“Alec has made the transition to understanding that he’s been given a gift,” Peterson said. “He plans on maximizing this gift through his work ethic.”
While he possesses size and strength, his most potent skill may come in his ability to control it. Eagle can task him with reaching the second level of blockers and even put him in space on screens and know he’ll settle in and pick off any quick defenders in the way.
MAXIM MOORE, EAGLE
Height, weight: 6-3, 300
FBS offers: Army, Idaho
FCS offers: Montana State, Weber State
Moore moved to Eagle last season from Southern California and after a year in the program, Peterson said he’s starting to show his relaxed and fun side.
That personality off the field belies his mentality on the field as the Mustangs moved him from left tackle to right guard, pairing him with Kuzmack on the right side. While Kuzmack excels in space, Moore dominates down in the trenches.
He even plays nose guard on occasion, drawing college interest at that position, too.
“His ability to control the line of scrimmage, whether it’s offense or defense, he can definitely be a road grader and move objects in front of him,” Peterson said. “No doubt.”
ZACH REDD ROCKY MOUNTAIN
Height, weight: 6-1, 285
FBS offers: Army, Idaho
FCS offers: Montana State, Portland State, Eastern Washington
One late fall day four years ago, Rocky Mountain coach Scott Criner finished locking up the school and was heading home when he heard a blocking sled popping on the far field.
He walked out to investigate, expecting to find a senior putting in extra work. Instead, he found Redd, then a freshman, in a T-shirt and shorts slamming into a single-dummy sled and working on his footwork with cones he brought from home.
Since then, Redd has forced Criner to leave a single sled out all winter, allowing the Grizzlies’ returning first-team All-Idaho center to work throughout the wintry offseason. Criner called Redd a gym rat, taking every moment he can to watch film, work on his craft or hit the sled.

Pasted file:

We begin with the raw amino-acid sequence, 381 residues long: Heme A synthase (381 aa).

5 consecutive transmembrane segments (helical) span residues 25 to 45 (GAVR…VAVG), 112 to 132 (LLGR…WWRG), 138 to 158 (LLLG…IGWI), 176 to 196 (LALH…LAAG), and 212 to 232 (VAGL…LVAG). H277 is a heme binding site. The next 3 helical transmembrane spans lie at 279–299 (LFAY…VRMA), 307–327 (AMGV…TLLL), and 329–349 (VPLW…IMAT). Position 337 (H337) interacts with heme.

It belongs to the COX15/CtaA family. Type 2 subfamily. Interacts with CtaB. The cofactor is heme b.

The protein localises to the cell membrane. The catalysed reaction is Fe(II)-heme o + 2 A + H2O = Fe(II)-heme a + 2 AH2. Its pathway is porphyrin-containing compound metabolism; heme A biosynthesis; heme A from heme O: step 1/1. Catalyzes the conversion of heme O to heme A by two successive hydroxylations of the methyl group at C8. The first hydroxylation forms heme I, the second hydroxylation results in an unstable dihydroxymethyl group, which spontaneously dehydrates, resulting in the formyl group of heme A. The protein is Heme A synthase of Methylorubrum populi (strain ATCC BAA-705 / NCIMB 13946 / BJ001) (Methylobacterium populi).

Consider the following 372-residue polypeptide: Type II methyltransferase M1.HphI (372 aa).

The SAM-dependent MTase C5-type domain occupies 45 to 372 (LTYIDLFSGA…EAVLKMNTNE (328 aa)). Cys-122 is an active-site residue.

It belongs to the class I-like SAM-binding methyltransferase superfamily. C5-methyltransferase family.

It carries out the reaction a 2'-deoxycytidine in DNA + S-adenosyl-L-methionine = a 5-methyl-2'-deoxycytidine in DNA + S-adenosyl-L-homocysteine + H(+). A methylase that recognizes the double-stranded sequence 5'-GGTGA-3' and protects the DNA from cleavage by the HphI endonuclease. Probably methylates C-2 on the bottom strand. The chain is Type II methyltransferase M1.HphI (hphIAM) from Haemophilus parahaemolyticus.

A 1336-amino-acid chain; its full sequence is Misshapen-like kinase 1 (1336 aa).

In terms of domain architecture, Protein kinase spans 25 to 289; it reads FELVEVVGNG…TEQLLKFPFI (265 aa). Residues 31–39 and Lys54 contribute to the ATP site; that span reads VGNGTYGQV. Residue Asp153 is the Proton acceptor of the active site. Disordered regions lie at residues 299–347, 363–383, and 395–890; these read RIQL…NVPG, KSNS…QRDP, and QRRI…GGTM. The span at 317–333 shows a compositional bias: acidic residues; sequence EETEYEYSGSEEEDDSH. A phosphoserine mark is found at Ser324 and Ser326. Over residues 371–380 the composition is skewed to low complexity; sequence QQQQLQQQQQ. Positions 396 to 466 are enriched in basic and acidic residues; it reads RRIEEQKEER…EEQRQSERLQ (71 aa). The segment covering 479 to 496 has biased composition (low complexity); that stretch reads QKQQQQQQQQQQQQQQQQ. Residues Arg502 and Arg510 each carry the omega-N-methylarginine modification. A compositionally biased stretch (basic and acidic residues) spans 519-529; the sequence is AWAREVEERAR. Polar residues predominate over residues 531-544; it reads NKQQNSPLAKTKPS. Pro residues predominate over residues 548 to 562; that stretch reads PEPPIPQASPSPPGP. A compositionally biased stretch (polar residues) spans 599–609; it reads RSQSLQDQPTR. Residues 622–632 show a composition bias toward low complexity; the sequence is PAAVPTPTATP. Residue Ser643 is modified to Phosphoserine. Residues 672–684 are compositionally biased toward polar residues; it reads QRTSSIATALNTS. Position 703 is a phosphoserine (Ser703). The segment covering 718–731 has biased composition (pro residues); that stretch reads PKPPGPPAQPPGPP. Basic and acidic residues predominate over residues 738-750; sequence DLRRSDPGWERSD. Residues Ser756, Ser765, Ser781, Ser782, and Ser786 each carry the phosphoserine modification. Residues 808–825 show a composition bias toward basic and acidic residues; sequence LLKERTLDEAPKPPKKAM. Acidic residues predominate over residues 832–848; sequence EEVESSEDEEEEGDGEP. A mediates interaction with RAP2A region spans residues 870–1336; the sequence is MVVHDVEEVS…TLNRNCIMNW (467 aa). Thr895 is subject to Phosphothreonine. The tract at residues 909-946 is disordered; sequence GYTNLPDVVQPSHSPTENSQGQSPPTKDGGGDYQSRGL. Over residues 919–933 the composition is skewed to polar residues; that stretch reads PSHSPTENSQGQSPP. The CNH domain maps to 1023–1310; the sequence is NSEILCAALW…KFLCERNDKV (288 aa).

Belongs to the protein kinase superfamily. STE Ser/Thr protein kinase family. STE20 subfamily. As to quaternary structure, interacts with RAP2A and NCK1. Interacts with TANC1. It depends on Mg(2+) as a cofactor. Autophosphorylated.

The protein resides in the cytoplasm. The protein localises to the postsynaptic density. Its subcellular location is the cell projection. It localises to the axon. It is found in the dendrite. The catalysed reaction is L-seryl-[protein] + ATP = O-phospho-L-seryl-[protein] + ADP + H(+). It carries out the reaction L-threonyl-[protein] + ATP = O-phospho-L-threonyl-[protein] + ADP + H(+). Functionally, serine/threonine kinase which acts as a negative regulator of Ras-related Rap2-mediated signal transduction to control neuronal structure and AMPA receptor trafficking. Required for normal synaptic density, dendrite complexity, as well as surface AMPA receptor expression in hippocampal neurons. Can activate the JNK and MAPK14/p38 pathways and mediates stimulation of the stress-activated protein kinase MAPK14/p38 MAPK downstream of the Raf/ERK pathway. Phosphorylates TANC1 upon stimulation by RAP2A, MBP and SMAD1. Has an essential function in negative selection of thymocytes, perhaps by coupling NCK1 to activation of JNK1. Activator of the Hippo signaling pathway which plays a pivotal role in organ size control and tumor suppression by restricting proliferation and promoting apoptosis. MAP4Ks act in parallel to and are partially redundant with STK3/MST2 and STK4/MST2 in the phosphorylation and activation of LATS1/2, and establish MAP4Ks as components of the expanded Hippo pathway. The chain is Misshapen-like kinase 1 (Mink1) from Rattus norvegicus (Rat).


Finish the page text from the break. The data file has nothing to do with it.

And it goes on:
“You try to tell him to, ‘Hey, take a break.’ He’s not going to do that,” Criner said. “He’s locked in. This is a dream of his, and he’s going to work to achieve it. Everything he does is toward that goal.”
CONNOR WOOD ROCKY MOUNTAIN
Height, weight: 6-4, 320
FCS offers: Weber State, Montana State, Idaho State
The left tackle only has Big Sky offers, but don’t be surprised to find FBS schools burning up the phone line soon.
Wood transferred to Rocky Mountain from Centennial as a sophomore, forcing him to spend all season on JV. The Grizzlies planned to start the former soccer goalkeeper at right tackle last year, but he broke his ankle at team camp.
He returned for the final four games of Rocky Mountain’s state title run, and Criner said he has grown exponentially each week this fall. But he still only has seven varsity games under his belt, not leaving much film for colleges to scout.
“I think he’s a kid that is going to garner more attention as the process goes, just because everybody knows he didn’t play last year,” Criner said. “I’m hearing from Utah, BYU and other schools that are starting to take notice.”